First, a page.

Ostrich farmers in the Klein Karoo will be able to get faster test results for the H5N2 (avian influenza) virus after biotechnology company Deltamune opened a R3 million laboratory in Oudtshoorn.
Since the outbreak of the H5N2 virus in April this year, about 37 000 birds have been culled in Western and Eastern Cape, and the industry has lost some R108 million a month due to an export ban on ostrich meat. Restrictions on the movement of birds further crippled the industry.
According to Dr Hannes Swart, CEO of Deltamune, the new facility will speed up the testing process, meaning farmers can respond more quickly to cases of the disease. “We can have the results of blood tests in three working days, where farmers in the past had to wait three weeks,” said Dr Swart.
He said the lab will use an extensive polymerase chain reaction test (PCR), to determine the origin of the virus from its genetic material. This will help the industry curb the spread of the virus and help prevent future outbreaks. It has been suggested that ostriches caught the virus from wild birds or waterfowl, but this has not been confirmed.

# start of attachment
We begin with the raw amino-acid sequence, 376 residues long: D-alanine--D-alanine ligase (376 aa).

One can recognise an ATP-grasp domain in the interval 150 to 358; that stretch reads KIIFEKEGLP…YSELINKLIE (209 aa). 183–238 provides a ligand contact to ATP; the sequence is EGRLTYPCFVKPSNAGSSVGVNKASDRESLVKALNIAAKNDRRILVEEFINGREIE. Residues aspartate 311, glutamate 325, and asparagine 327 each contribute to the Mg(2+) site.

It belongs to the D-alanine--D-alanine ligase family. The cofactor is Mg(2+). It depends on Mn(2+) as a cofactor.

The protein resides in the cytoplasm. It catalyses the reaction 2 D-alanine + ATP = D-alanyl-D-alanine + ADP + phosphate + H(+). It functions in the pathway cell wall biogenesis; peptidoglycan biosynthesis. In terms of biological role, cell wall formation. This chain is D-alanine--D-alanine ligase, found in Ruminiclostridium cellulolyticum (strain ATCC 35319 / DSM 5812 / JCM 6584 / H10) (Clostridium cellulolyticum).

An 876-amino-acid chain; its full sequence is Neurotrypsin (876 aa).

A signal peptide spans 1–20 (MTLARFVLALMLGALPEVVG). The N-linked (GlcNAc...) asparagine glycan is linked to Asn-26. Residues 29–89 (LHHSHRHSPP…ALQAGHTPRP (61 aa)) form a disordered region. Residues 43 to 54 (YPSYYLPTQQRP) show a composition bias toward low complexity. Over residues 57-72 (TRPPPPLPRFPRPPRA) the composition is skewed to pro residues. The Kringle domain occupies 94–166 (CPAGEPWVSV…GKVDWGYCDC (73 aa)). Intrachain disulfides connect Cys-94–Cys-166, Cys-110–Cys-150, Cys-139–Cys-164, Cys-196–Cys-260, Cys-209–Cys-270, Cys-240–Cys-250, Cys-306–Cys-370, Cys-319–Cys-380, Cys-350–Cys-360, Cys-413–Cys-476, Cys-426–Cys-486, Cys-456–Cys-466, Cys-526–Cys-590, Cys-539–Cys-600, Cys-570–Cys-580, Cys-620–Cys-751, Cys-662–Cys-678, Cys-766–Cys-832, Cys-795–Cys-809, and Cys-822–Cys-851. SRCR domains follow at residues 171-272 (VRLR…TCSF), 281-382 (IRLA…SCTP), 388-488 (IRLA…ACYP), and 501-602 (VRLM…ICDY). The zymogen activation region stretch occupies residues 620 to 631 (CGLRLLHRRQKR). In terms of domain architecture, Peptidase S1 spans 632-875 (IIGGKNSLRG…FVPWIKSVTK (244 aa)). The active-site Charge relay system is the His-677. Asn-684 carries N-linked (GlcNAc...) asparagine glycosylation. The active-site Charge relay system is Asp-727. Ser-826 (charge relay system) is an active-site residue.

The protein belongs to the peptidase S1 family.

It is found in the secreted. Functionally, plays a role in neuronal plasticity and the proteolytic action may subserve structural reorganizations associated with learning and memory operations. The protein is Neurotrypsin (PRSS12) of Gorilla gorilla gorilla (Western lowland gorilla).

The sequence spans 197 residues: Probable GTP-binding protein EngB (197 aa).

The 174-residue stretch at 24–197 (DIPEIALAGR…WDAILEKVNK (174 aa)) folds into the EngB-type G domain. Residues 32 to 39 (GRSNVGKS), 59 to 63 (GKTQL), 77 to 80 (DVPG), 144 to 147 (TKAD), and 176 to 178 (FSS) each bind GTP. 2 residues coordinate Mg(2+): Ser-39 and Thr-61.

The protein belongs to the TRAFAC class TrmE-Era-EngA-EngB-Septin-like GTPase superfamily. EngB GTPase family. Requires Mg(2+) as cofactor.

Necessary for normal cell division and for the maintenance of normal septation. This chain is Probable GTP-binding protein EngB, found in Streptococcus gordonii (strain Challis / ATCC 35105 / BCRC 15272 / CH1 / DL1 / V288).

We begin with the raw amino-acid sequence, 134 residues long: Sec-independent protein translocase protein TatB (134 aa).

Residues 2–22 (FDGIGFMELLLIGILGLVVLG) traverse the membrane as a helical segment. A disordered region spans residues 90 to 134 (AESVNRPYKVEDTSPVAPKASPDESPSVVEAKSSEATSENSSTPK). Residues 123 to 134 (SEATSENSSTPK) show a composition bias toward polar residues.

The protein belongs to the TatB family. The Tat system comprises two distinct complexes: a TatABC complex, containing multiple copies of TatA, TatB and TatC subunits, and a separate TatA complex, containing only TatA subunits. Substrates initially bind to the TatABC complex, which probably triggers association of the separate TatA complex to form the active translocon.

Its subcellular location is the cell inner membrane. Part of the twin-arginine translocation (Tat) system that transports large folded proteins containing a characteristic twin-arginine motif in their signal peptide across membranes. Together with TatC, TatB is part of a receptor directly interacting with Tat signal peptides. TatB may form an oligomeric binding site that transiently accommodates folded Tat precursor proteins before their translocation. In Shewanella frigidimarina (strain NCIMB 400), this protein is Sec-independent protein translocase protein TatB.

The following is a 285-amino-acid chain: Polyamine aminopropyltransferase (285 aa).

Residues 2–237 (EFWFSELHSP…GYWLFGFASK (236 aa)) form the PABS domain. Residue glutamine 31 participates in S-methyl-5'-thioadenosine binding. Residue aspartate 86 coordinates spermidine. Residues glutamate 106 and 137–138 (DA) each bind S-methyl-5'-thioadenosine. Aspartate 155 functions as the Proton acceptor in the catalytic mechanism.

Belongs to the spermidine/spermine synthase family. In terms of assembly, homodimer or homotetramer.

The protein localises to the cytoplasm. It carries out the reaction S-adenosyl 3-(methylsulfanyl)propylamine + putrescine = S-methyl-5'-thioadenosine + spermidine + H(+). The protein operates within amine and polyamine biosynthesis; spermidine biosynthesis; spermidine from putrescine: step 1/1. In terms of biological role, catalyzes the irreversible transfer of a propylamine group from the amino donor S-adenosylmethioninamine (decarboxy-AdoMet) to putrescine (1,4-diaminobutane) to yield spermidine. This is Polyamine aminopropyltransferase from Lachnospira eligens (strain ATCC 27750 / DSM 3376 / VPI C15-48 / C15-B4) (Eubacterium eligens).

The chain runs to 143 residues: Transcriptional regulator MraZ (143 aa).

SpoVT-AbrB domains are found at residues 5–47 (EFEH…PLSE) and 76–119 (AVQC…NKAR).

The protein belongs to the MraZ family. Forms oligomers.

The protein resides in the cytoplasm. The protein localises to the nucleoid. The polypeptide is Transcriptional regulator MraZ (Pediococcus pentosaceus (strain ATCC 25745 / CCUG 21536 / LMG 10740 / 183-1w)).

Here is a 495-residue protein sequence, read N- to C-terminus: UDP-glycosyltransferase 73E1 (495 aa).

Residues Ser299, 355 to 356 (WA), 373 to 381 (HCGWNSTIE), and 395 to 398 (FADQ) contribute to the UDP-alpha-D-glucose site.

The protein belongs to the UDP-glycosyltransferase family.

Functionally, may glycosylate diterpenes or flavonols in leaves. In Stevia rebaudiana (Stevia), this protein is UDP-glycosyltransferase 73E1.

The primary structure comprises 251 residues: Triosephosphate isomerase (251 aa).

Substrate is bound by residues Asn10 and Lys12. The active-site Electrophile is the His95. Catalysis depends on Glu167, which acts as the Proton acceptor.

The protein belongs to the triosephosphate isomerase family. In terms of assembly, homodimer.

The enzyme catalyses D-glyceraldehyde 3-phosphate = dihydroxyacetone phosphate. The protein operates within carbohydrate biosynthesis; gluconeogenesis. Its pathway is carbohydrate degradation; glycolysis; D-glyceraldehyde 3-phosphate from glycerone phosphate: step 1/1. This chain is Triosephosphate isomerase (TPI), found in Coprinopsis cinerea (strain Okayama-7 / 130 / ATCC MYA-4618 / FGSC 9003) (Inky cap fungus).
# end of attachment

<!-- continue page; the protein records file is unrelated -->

“If we can confirm that waterfowl, such as ducks and geese, were responsible for the outbreak, then the industry will be able to advise producers not to keep ostriches close to marshland areas,” explained Dr Swart. “Quicker testing will lead to faster results so that ostriches that are found to be infected can immediately be slaughtered,” he added. – Denene Erasmus
The new Deltamune laboratory in Oudtshoorn will give ostrich farmers faster access to test results for the H5N2 virus.
COURTESY OF DELTAMUNE